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Discussion Starter · #1 ·
I really like my '15 CTX700, and think the DCT is a great way to shift. If you're looking for a middleweight bike with a DCT, and a reasonable seat height, there hasn't been much competition, and Honda hasn't even given us the 750 engine that went into the NC700. The Honda website lists says that our upgrade option is a Goldwing. Not for me, the weight is a no-go for me, let alone the price.

I was intrigued when I first heard about the CMX1100 (Rebel 1100), and that it is available with DCT. I started shifting manual clutch motorcycles almost 50 years ago, and shifting with left hand on the clutch, right on the throttle, and left toe on the gear shift is not much of a concern, but a flick of my left index finger or left thumb is preferable.

If I was a decade or so younger I'd probably just stick with the CTX, but I'm not, so I picked up my Rebel 1100 last Tuesday. If anyone is interested I'll post my impressions of the pros and cons.
 

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I really like my '15 CTX700, and think the DCT is a great way to shift. If you're looking for a middleweight bike with a DCT, and a reasonable seat height, there hasn't been much competition, and Honda hasn't even given us the 750 engine that went into the NC700. The Honda website lists says that our upgrade option is a Goldwing. Not for me, the weight is a no-go for me, let alone the price.

I was intrigued when I first heard about the CMX1100 (Rebel 1100), and that it is available with DCT. I started shifting manual clutch motorcycles almost 50 years ago, and shifting with left hand on the clutch, right on the throttle, and left toe on the gear shift is not much of a concern, but a flick of my left index finger or left thumb is preferable.

If I was a decade or so younger I'd probably just stick with the CTX, but I'm not, so I picked up my Rebel 1100 last Tuesday. If anyone is interested I'll post my impressions of the pros and cons.
What do think about the new 1000? Pictures please and the pros and cons?
 

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I've heard the 1100 isn't exactly built for us 6-foot-plus riders. Would you agree?
 

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Discussion Starter · #4 ·
What do think about the new 1000? Pictures please and the pros and cons?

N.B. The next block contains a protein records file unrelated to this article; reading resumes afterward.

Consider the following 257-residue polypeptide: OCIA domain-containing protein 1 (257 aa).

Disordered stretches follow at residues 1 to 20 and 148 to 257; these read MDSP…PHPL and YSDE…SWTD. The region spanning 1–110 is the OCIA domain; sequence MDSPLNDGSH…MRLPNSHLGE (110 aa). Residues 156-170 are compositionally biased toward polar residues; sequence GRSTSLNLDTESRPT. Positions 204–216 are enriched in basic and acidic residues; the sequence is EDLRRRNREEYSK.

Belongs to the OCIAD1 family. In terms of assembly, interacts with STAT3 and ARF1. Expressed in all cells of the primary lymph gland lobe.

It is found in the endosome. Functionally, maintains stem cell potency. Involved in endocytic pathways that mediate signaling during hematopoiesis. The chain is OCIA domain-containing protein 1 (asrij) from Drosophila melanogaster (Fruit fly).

It's a process. I'll attach a picture, but I've only got 180 (break in) miles on it, so I'm still forming opinions. It's still so new that the options are not available. I've got fairing & wind screen on order, passenger sear & backrest, and a rear rack on order. I'm not too fond of Honda's saddle bag option, but no one is offering after market options yet. I'm also getting heated grips, but that's just to extend my riding season. I'll need luggage for a hoped for 2k trip this June.

Just to start, if I did all my riding solo, I'd keep the CTX, until it aged out (I fix computers not motorcycles). Last October, I rode up to Tacoma, WA. Not sure if my location shows here, but it's in the Willamette Valley of Oregon, with a friend, and took 2 days comming back down the coast, and then thru some of the best twistys on the Suislaw River Road. Wouldn't ask for any more from a bike for both touring & some fun.

One of the things I'm hoping for is better suspension performance when riding 2 up. I won't really know until I get the options installed, and my wife let's me know. In my limited solo riding, I think the Rebel is a pro for suspension.

Another pro is that while I have no need to ride faster that my CTX will, the Rebel will accelerate better on an uphill grade when wanting to pass a RV in the mountains. Also, let's not kid ourselves, the extra power twisting the throttle is fun. I think the CTX is rated at 47 HP, and the Rebel at 87 HP.

So far, the biggest con is the gas mileage / tank size. The tank's just slightly larger than the CTX, and my first tank of gas was about 45 MPG. We had a sunny day over 50 degrees the other day. I filled the tank as much as I thought prudent, and the fuel gauge started flashing at about 110 miles. It took 2.7 gallons, for a mix is tight twisties, sweeps, and a return on the slab. Will report back later, as I do more miles. I also think I can set the display to show the distance remaining, but haven't done that yet. It's cool that it has up to date electronics.